Antitrust Law: a Critical Introduction
From healthcare and food to pharma and big tech, the U.S. has a monopoly problem. For thinkers as different as the Supreme Court jurist Louis Brandeis and the Marxist revolutionary Vladimir Lenin, monopoly capitalism has been the dominant form of economic organization since at least the early 20th century. Today, monopoly power provides companies like Microsoft, Google, Amazon, and Facebook with near impregnable market dominance, leaving consumers without recourse and motivating tech giants to focus largely on eliminating nascent competition, rather than on innovating to meet the needs of people. For many across the liberal-left spectrum, the cure for monopoly capitalism is the very same advocated by 20th-century progressives like Brandeis, Woodrow Wilson, and Theodore Roosevelt: Antitrust law. But if antitrust laws have been on the books for over a century, how effective are they as a tool for combatting monopoly capitalism? Is the fault the mis- or disuse of antitrust law? Or are antitrust interventions insufficient to combat a problem that’s arguably endemic to capitalism itself? How can we understand the history, theory, and political form of antitrust law? And what can it teach us about the reality–and future–of monopoly capitalism in the 21st century?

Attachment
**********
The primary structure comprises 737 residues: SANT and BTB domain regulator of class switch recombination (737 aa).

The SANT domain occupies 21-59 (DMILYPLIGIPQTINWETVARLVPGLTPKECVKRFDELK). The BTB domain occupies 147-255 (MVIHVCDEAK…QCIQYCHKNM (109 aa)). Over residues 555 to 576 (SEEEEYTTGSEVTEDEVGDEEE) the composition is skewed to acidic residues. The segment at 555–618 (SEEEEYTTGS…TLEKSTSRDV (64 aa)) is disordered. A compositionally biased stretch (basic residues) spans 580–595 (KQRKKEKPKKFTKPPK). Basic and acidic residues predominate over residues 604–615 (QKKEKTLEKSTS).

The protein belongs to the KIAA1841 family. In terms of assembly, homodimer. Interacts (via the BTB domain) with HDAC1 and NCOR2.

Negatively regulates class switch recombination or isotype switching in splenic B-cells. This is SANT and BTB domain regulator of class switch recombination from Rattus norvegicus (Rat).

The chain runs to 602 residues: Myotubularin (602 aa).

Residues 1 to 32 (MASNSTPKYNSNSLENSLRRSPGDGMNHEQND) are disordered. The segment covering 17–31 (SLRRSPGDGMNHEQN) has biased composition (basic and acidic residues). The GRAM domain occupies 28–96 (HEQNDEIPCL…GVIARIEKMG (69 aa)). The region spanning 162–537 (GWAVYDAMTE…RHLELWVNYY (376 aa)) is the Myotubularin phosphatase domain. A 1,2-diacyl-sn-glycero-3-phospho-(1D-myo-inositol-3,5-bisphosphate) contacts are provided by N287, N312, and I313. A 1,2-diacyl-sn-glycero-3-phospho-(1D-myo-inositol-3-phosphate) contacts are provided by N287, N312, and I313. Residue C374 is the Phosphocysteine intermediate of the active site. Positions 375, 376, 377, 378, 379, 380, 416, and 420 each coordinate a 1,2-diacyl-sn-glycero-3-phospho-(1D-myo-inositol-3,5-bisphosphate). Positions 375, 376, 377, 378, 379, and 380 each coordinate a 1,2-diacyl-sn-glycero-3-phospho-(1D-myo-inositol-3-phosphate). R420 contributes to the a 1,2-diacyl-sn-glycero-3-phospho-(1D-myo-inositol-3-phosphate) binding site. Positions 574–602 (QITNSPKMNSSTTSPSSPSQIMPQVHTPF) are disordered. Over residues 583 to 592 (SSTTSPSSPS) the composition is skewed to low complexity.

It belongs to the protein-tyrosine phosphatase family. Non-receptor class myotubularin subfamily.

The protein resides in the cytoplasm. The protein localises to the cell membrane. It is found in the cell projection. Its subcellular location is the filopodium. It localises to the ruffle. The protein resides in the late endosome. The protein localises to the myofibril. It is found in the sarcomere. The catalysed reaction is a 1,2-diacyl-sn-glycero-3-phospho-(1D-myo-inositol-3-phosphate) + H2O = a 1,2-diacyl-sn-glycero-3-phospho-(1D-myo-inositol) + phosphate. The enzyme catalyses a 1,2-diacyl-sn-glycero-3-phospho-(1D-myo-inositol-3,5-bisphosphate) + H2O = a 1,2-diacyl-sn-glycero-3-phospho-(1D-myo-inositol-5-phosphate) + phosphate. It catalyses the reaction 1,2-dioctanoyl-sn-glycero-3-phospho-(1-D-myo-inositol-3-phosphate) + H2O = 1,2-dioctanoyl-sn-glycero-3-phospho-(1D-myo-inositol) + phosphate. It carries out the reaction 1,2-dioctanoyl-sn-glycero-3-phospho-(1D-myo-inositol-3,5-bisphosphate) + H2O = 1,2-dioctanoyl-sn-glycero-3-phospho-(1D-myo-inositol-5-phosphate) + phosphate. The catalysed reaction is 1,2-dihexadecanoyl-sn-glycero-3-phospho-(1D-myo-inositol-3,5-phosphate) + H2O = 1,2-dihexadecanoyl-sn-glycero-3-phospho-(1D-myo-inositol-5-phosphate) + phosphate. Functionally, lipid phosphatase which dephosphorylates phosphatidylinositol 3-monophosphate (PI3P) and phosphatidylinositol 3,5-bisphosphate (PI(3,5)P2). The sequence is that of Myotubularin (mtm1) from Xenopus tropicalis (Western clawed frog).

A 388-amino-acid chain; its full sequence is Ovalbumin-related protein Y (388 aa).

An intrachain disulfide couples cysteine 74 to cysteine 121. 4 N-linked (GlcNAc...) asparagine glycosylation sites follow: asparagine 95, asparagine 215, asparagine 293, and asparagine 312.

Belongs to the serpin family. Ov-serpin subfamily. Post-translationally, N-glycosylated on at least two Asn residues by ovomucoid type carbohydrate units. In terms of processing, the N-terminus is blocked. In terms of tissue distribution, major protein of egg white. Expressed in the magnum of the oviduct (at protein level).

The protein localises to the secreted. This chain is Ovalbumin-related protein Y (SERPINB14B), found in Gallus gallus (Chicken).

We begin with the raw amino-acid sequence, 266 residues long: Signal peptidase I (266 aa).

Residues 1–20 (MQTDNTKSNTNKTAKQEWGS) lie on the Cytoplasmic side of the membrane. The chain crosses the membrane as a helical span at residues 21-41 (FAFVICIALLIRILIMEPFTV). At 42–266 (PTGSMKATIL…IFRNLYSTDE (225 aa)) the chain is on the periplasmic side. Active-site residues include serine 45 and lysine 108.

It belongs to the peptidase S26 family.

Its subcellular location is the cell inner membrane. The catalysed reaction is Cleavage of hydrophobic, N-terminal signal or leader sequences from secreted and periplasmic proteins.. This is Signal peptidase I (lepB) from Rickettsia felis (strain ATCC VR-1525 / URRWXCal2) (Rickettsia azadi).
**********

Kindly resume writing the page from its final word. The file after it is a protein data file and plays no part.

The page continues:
This course will provide a critical history of antitrust law, theory, and policy, focusing on the primary tools of monopoly regulation—the Sherman Antitrust Act of 1890 and the Clayton Antitrust Act of 1914—and their interpretations and implementations by the Supreme Court, the Federal Trade Commission, and the Department of Justice. Over the course of four weeks, we will explore the failures of the status quo, through landmark antitrust cases and FTC actions, and explore contemporary scholarship advocating for alternatives. We will trace how law has evolved to facilitate private corporate power and the harms that concentrations of market power cause in the economy and society, examining how the tools of antitrust might apply to specific sectors, including finance, health care, agriculture, and pandemic response. And, we will ask: How can we understand the potentialities, and limits, of antitrust law in the face of contemporary financialization and digital monopolization (whose operation, some scholars argue, less resembles “capitalism” than it does “neo-feudalism”)? Readings will be drawn from statutes, case law, and theory, including works by Ellen Meiksins Wood, Jodi Dean, Albena Azmanova, Lina Khan, Sanjukta Paul, and Robert Pitofsky, among others.
Course ScheduleSunday, 2:00-5:00pm ET
October 23 — November 13, 2022